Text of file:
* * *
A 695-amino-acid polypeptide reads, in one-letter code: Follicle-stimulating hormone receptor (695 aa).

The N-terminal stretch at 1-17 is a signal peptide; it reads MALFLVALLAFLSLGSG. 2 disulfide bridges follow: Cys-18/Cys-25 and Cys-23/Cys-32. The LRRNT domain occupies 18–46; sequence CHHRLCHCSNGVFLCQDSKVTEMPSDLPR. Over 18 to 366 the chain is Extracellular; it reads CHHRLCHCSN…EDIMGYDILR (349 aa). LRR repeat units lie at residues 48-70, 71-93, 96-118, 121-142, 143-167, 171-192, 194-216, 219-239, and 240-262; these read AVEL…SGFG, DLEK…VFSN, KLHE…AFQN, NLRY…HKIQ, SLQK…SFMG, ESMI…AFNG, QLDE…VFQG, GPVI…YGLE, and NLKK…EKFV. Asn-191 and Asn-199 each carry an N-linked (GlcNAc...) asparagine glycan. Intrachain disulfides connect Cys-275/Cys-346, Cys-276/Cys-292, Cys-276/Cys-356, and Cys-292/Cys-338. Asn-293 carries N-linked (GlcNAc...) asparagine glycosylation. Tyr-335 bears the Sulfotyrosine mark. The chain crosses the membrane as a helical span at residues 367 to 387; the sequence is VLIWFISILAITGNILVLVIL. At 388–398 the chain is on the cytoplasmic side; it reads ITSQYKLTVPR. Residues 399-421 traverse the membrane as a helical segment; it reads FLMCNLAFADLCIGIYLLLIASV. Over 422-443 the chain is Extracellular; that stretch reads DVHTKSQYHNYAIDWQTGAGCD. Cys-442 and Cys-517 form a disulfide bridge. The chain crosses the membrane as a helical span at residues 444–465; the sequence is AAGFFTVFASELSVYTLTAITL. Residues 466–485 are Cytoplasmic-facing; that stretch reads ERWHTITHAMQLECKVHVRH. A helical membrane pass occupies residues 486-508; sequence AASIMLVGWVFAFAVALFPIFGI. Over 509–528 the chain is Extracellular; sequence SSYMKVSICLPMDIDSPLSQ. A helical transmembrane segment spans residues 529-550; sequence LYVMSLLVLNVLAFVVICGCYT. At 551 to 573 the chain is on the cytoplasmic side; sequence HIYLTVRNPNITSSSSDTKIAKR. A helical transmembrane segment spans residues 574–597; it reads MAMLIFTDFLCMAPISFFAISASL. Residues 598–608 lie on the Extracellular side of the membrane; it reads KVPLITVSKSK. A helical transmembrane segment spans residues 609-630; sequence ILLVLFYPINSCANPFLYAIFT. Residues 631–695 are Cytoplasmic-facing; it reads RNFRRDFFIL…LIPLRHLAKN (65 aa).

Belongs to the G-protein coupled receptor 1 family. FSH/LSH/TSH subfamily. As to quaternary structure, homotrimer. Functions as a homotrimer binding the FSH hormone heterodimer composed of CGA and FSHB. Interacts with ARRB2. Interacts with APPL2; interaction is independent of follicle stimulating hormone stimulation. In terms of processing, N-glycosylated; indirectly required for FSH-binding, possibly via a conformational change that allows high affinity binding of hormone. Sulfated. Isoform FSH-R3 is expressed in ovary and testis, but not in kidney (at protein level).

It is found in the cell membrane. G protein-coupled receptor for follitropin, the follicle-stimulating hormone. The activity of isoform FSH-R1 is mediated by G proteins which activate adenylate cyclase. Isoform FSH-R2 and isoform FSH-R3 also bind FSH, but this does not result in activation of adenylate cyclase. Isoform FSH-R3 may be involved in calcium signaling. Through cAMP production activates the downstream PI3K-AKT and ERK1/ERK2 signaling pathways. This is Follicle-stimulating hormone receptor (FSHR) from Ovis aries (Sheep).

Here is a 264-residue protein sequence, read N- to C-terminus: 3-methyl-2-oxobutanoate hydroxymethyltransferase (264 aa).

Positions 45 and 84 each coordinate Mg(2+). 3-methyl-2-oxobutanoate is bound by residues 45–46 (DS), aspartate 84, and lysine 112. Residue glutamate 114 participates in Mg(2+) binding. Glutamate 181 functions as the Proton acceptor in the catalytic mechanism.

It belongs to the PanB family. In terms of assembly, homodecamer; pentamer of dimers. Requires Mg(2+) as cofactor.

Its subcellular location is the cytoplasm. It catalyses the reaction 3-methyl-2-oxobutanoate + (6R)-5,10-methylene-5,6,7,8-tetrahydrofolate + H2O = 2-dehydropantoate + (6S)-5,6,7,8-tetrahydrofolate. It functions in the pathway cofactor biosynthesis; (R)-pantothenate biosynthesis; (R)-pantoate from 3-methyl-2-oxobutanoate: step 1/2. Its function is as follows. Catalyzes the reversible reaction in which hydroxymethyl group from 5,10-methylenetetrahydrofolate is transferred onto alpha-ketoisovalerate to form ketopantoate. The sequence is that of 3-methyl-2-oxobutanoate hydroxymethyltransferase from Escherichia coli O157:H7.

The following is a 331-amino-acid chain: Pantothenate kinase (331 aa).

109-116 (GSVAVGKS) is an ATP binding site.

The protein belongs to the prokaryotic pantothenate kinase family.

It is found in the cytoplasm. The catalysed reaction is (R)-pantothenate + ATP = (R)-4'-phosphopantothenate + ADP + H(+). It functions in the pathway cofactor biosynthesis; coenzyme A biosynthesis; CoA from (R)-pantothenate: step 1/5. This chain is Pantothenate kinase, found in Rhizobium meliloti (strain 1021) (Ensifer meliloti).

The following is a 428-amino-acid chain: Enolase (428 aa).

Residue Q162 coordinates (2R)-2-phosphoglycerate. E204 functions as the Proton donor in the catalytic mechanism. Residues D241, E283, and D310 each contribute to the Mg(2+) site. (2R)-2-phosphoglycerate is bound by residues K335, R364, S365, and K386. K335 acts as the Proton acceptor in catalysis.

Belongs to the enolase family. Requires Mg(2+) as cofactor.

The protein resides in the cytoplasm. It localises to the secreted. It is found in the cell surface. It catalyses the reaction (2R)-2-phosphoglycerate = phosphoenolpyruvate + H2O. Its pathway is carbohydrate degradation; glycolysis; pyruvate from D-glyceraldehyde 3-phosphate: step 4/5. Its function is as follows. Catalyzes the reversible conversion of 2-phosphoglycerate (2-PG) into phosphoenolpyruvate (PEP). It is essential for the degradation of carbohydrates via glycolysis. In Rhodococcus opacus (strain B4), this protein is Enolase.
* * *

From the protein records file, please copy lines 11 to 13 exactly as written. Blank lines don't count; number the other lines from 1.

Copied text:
The protein belongs to the prokaryotic pantothenate kinase family.

It is found in the cytoplasm. The catalysed reaction is (R)-pantothenate + ATP = (R)-4'-phosphopantothenate + ADP + H(+). It functions in the pathway cofactor biosynthesis; coenzyme A biosynthesis; CoA from (R)-pantothenate: step 1/5. This chain is Pantothenate kinase, found in Rhizobium meliloti (strain 1021) (Ensifer meliloti).

The following is a 428-amino-acid chain: Enolase (428 aa).